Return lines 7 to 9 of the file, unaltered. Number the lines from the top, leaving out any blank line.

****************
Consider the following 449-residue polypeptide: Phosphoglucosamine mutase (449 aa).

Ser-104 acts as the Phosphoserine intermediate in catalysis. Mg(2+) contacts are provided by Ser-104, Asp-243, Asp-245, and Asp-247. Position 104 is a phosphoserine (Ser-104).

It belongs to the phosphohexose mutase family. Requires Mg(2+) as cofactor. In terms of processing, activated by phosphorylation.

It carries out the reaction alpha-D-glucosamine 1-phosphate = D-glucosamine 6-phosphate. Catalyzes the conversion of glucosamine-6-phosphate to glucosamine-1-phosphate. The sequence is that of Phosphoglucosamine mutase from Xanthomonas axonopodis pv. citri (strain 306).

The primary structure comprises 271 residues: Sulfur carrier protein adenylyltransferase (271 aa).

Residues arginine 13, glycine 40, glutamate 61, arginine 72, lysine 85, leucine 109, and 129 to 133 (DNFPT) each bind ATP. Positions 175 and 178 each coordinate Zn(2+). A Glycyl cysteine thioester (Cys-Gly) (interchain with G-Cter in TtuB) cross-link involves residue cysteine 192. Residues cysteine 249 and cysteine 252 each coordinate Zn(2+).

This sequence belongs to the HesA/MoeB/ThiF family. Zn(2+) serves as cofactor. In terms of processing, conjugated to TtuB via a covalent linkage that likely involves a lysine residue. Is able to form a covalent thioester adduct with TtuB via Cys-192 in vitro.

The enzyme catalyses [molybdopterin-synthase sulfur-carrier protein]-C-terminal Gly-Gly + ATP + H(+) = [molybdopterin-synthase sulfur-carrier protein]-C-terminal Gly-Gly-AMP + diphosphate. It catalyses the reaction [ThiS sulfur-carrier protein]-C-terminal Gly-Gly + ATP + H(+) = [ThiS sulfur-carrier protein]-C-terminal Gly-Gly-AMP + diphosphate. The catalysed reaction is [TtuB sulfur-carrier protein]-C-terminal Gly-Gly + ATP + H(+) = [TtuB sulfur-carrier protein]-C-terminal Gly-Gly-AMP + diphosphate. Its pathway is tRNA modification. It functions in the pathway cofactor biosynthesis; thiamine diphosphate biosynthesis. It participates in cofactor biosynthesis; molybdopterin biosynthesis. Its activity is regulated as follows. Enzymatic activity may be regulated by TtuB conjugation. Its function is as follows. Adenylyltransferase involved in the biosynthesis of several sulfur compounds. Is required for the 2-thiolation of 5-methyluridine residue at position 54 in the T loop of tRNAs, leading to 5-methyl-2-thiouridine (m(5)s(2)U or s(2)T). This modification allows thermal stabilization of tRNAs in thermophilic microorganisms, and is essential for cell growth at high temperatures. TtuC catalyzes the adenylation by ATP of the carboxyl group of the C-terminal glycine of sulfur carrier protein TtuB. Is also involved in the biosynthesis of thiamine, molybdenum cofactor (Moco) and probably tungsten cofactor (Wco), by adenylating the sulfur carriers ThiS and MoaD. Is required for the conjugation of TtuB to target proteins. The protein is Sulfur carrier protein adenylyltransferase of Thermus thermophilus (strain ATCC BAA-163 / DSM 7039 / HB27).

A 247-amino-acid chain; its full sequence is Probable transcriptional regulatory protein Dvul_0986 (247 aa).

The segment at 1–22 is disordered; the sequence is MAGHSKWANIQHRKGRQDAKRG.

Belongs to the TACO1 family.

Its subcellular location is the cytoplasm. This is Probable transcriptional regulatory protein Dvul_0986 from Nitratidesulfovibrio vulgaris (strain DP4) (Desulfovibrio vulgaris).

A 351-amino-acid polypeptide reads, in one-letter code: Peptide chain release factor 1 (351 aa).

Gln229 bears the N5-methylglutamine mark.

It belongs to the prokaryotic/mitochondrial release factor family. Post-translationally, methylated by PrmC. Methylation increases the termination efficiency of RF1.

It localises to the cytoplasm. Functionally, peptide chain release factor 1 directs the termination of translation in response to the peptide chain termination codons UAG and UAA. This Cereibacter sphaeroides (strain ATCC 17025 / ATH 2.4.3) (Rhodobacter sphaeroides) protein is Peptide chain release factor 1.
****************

This sequence belongs to the HesA/MoeB/ThiF family. Zn(2+) serves as cofactor. In terms of processing, conjugated to TtuB via a covalent linkage that likely involves a lysine residue. Is able to form a covalent thioester adduct with TtuB via Cys-192 in vitro.

The enzyme catalyses [molybdopterin-synthase sulfur-carrier protein]-C-terminal Gly-Gly + ATP + H(+) = [molybdopterin-synthase sulfur-carrier protein]-C-terminal Gly-Gly-AMP + diphosphate. It catalyses the reaction [ThiS sulfur-carrier protein]-C-terminal Gly-Gly + ATP + H(+) = [ThiS sulfur-carrier protein]-C-terminal Gly-Gly-AMP + diphosphate. The catalysed reaction is [TtuB sulfur-carrier protein]-C-terminal Gly-Gly + ATP + H(+) = [TtuB sulfur-carrier protein]-C-terminal Gly-Gly-AMP + diphosphate. Its pathway is tRNA modification. It functions in the pathway cofactor biosynthesis; thiamine diphosphate biosynthesis. It participates in cofactor biosynthesis; molybdopterin biosynthesis. Its activity is regulated as follows. Enzymatic activity may be regulated by TtuB conjugation. Its function is as follows. Adenylyltransferase involved in the biosynthesis of several sulfur compounds. Is required for the 2-thiolation of 5-methyluridine residue at position 54 in the T loop of tRNAs, leading to 5-methyl-2-thiouridine (m(5)s(2)U or s(2)T). This modification allows thermal stabilization of tRNAs in thermophilic microorganisms, and is essential for cell growth at high temperatures. TtuC catalyzes the adenylation by ATP of the carboxyl group of the C-terminal glycine of sulfur carrier protein TtuB. Is also involved in the biosynthesis of thiamine, molybdenum cofactor (Moco) and probably tungsten cofactor (Wco), by adenylating the sulfur carriers ThiS and MoaD. Is required for the conjugation of TtuB to target proteins. The protein is Sulfur carrier protein adenylyltransferase of Thermus thermophilus (strain ATCC BAA-163 / DSM 7039 / HB27).

A 247-amino-acid chain; its full sequence is Probable transcriptional regulatory protein Dvul_0986 (247 aa).